Failure to Learn: Bonfire of the insanities
Some say insanity is: Doing the same thing over and over again while expecting a different result. If you accept that definition, then the United States Government is clinically insane.
For example, the U.S. Navy has mixed-gender crews serving in the close confines of its surface ships, even submarines. Instead of focusing on the Navy’s mission: “To conduct prompt and sustained combat operations at sea,” ship captains are spending enormous amounts of time playing Solomon as they try to keep the men and women on board from engaging in acts of “moral turpitude” that violate the Navy’s anti-fraternization policy – a policy aimed at stopping the formation of “unduly familiar relationships.”
In 1991, a Navy ship returned from the Persian Gulf carrying 22 crewmembers who became pregnant while the ship was underway. What has the Navy learned in the ensuing 20 years? Last year, 17 U.S. Navy ship captains were relieved because of improper, male/female relationships on their ships. A January, 2011, U.S. Naval Institute study reveals, “…half our commanders are being fired for issues related to male/female relationships…” Now, the current Chief of Naval Operations (CNO) wants to add gays to the gender mix.
Apparently, political correctness ranks higher than combat readiness. So, how long before we have CNOs who will stop playing with political correctness and sail a U.S. Navy more feared by our foes than it is popular in, say, Sweden or West Hollywood?
Since the end of World War II, the United States has been the world’s leading economic power. Now, according to CitiGroup’s top economist, in just nine years, Red China will have the best economy. By 2050, India will top China. We will be third. How long before we stop this insanity and develop our abundant resources of fossil fuels and become independent of those who control the oil of the Middle East and Latin America? As a result, we would have tons of money to develop non-fossil-fuel alternative energy resources.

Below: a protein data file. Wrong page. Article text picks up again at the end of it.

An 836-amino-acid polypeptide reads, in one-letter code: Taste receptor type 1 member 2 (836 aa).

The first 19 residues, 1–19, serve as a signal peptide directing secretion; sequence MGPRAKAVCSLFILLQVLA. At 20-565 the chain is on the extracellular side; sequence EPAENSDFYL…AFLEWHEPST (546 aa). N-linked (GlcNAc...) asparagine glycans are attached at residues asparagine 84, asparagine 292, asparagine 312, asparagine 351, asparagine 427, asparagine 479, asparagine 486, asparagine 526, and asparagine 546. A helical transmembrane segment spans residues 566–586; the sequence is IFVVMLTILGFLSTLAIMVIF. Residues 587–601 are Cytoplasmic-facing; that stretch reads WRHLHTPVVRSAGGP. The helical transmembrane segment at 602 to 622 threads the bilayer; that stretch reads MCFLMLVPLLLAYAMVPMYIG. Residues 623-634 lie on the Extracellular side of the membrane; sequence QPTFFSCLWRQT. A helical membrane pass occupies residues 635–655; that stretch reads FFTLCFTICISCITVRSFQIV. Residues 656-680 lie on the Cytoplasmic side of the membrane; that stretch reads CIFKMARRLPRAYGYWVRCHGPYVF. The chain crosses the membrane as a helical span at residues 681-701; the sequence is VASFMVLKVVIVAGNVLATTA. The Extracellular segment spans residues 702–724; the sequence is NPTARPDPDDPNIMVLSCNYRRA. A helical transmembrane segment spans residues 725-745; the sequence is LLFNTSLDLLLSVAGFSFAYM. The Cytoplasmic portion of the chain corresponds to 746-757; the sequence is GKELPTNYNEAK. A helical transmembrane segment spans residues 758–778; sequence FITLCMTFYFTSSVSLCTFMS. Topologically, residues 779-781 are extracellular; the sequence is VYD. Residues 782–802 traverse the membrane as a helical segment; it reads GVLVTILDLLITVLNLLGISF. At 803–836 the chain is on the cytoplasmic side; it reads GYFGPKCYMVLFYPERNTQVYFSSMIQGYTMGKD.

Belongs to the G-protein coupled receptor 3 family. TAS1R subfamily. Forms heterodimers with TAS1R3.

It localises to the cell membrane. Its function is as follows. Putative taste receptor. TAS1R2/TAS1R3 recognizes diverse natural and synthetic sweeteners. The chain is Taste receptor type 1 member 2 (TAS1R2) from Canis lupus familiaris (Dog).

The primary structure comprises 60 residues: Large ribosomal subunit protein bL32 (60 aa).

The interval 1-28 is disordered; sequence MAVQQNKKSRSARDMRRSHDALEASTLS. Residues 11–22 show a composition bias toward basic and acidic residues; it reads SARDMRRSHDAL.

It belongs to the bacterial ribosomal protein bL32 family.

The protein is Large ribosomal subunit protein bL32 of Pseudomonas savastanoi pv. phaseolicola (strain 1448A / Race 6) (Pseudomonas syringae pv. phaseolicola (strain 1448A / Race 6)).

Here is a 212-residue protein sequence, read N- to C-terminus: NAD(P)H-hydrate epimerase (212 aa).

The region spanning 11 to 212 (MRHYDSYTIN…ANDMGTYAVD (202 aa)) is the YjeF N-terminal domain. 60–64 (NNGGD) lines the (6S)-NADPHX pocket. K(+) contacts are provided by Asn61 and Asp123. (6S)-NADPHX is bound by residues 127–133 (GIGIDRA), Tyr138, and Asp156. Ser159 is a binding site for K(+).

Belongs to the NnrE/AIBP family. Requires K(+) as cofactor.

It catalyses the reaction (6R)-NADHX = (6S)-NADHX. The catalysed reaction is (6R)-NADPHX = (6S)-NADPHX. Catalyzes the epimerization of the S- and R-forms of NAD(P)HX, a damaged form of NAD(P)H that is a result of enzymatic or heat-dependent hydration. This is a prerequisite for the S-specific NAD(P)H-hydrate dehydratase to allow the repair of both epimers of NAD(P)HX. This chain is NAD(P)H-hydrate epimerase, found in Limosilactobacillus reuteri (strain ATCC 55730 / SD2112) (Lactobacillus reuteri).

Back in the era of Robber Baron Capitalism, industrial unions were a good idea, leading to work place reforms so successful that only ten-percent of today’s workers join labor unions. But unionization of “public” employees, who hold a monopoly on the goods and services they are hired to provide, is another one of those insanities.
In 1981, the unionized air traffic controllers tried to hold hostage the nation’s skies by walking off the job. Their contract stated they could negotiate all they want; however, they had to show up for work. President Reagan warned the striking controllers that failure to honor their contract would cost them their jobs. Of course, the Sinistra Media said Reagan fired them. Actually, by refusing to work, they fired themselves.
The immediate result of having the non-union supervisors operate the air traffic control system was much better and friendlier service to pilots in the air. (During the Vietnam War, one could escape the draft by going into air traffic control.) As a result, the union became infested with anti-establishment, malcontents who hated their jobs and were surly to the pilots they were supposed to serve. With the malcontents gone, many pilots immediately noticed the return of “the friendly skies.”
Sometimes, technological temptations work against sanity. For example: the move by some legislatures to take legal notices away from print newspapers-of-record and post them solely on the Internet. First of all, not everyone has Internet access. Secondly, we run the risk of an Electromagnetic Pulse (EMP) attack that would zap all our computers and servers, causing our legal notices and records to disappear. Moreover, look at WikiLeaks. Do we really want our legal notices and records accessible to hackers?
It is human nature to err. But do we have to make the same mistakes over and over again? That is insane.
Nationally syndicated columnist and aviator, William Hamilton, was educated at the University of Oklahoma, the George Washington University, the U.S Naval War College, the University of Nebraska, and Harvard University.
©2011. William Hamilton.